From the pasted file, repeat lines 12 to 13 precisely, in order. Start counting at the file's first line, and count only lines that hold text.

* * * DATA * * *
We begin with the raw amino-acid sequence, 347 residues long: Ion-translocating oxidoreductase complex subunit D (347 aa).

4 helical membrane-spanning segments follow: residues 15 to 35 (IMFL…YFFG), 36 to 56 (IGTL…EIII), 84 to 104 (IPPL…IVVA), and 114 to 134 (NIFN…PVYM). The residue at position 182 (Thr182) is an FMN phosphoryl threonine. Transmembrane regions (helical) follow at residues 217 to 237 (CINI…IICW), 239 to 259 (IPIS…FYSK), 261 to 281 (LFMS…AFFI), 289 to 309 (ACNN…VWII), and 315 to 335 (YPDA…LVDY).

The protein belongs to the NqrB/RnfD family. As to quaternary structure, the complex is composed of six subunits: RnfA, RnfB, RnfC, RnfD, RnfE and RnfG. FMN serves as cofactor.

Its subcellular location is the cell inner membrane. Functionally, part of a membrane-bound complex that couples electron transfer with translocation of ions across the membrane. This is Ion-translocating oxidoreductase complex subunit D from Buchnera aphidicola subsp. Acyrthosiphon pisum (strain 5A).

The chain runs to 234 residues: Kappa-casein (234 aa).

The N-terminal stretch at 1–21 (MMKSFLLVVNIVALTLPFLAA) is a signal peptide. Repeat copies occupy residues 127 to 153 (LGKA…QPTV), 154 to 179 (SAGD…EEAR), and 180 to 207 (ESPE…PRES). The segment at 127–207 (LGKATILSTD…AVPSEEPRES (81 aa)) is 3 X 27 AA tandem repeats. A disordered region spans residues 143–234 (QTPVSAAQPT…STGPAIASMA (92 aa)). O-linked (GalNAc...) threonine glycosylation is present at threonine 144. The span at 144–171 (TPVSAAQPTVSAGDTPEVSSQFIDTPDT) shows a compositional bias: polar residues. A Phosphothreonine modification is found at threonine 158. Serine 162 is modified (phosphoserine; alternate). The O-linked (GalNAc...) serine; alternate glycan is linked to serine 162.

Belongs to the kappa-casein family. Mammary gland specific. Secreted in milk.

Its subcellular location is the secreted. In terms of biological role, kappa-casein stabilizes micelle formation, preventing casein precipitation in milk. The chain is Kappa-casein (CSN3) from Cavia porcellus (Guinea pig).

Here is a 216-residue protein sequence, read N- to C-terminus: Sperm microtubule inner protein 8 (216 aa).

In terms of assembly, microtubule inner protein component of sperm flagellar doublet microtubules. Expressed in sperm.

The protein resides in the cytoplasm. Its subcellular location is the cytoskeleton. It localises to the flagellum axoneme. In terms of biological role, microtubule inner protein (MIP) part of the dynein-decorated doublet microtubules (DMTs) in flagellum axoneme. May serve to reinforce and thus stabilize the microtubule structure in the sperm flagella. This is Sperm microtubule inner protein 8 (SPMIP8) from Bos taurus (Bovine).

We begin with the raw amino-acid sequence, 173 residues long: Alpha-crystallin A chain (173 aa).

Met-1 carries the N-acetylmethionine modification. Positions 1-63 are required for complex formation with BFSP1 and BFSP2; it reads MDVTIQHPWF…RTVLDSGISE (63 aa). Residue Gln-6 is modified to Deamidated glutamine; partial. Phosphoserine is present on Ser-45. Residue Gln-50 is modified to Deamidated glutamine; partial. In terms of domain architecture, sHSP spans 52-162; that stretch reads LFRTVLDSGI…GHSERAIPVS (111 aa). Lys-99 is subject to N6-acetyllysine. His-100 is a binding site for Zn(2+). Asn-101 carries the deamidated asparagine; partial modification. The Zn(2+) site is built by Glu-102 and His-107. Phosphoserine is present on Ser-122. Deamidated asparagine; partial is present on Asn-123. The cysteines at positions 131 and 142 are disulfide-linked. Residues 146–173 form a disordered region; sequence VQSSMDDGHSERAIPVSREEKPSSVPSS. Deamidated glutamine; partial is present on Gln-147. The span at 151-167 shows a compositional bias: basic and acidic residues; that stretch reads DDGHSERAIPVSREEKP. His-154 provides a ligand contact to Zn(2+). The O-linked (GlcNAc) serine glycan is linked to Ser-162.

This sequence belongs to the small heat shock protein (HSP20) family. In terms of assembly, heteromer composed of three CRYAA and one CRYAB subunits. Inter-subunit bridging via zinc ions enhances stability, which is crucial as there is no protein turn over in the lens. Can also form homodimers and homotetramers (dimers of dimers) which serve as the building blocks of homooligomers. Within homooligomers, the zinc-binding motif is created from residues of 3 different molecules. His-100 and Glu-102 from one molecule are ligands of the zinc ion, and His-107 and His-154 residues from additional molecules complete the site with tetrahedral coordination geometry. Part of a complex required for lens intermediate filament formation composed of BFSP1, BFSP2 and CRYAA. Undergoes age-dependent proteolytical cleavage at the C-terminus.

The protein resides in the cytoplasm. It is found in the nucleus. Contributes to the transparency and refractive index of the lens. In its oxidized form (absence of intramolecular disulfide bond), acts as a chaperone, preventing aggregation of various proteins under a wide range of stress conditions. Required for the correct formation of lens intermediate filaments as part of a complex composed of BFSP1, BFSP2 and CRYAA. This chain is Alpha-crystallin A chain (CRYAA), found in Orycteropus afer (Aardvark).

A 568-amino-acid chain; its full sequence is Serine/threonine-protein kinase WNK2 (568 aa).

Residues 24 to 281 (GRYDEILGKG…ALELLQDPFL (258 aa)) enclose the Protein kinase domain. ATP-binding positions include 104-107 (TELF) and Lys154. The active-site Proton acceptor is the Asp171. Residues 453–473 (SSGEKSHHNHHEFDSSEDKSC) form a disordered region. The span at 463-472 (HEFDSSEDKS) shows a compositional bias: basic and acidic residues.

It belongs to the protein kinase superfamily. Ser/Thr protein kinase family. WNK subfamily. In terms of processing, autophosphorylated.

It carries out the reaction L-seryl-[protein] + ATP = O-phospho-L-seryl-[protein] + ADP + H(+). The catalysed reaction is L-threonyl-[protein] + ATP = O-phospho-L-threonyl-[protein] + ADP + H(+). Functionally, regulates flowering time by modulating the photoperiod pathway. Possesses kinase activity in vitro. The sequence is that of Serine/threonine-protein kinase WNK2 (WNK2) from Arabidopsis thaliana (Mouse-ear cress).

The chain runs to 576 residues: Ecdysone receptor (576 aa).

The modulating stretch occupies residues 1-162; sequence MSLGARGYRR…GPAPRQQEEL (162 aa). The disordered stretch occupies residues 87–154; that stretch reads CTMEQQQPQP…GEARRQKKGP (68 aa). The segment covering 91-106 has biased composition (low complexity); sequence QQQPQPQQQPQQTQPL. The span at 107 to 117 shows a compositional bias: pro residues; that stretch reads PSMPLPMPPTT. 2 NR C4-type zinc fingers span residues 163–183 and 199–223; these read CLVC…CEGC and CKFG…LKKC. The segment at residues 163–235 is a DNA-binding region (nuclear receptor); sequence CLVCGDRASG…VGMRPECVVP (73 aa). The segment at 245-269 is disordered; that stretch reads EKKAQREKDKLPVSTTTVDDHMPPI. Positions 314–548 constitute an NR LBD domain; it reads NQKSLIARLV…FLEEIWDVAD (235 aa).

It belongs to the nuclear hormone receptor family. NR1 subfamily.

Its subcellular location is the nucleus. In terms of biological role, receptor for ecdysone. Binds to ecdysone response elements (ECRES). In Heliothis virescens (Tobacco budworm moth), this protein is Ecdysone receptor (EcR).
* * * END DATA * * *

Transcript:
We begin with the raw amino-acid sequence, 173 residues long: Alpha-crystallin A chain (173 aa).

Met-1 carries the N-acetylmethionine modification. Positions 1-63 are required for complex formation with BFSP1 and BFSP2; it reads MDVTIQHPWF…RTVLDSGISE (63 aa). Residue Gln-6 is modified to Deamidated glutamine; partial. Phosphoserine is present on Ser-45. Residue Gln-50 is modified to Deamidated glutamine; partial. In terms of domain architecture, sHSP spans 52-162; that stretch reads LFRTVLDSGI…GHSERAIPVS (111 aa). Lys-99 is subject to N6-acetyllysine. His-100 is a binding site for Zn(2+). Asn-101 carries the deamidated asparagine; partial modification. The Zn(2+) site is built by Glu-102 and His-107. Phosphoserine is present on Ser-122. Deamidated asparagine; partial is present on Asn-123. The cysteines at positions 131 and 142 are disulfide-linked. Residues 146–173 form a disordered region; sequence VQSSMDDGHSERAIPVSREEKPSSVPSS. Deamidated glutamine; partial is present on Gln-147. The span at 151-167 shows a compositional bias: basic and acidic residues; that stretch reads DDGHSERAIPVSREEKP. His-154 provides a ligand contact to Zn(2+). The O-linked (GlcNAc) serine glycan is linked to Ser-162.